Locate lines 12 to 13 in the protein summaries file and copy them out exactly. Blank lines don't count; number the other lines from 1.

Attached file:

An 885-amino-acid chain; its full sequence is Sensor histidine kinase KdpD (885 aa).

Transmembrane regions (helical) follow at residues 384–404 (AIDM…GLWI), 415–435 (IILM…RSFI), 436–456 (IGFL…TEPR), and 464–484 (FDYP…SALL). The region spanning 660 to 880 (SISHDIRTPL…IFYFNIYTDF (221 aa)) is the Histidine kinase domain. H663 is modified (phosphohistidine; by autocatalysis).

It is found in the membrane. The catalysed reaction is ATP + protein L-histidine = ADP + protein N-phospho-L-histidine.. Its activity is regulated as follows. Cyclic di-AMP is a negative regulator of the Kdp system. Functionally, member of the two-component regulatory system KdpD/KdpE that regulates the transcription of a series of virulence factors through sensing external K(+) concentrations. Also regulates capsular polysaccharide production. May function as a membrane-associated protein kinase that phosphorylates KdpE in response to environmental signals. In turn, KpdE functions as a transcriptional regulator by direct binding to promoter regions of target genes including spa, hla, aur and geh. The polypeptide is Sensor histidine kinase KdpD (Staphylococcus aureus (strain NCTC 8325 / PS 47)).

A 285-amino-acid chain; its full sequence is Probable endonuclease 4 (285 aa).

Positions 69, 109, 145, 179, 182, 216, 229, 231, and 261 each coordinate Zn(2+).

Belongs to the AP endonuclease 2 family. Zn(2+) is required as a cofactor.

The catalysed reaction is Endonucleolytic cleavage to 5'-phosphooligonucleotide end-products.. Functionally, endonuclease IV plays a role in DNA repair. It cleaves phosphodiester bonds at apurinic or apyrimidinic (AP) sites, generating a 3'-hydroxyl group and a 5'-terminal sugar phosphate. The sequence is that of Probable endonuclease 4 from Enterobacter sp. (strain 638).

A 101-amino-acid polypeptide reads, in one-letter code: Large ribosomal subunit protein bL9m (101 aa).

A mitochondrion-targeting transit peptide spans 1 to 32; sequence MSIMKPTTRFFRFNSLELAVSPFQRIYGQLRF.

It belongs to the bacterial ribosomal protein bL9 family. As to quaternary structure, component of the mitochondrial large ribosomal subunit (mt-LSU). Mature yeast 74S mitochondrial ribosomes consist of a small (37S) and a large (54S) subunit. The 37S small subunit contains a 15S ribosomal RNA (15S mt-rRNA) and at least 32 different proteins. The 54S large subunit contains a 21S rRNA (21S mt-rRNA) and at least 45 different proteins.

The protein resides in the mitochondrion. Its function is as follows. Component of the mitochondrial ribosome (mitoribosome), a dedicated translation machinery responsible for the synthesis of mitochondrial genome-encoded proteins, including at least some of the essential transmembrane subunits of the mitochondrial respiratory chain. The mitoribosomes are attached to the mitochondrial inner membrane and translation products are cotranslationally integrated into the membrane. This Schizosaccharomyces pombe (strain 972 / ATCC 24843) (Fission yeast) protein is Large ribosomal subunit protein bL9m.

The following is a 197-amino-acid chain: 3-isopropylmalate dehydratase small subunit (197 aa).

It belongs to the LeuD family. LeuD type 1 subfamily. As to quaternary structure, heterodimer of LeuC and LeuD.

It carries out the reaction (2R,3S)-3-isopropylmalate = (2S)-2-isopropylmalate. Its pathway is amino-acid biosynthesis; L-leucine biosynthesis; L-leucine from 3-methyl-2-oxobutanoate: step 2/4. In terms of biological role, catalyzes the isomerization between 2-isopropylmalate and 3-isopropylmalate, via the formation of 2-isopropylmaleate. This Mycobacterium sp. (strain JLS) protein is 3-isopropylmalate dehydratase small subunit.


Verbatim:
The following is a 197-amino-acid chain: 3-isopropylmalate dehydratase small subunit (197 aa).

It belongs to the LeuD family. LeuD type 1 subfamily. As to quaternary structure, heterodimer of LeuC and LeuD.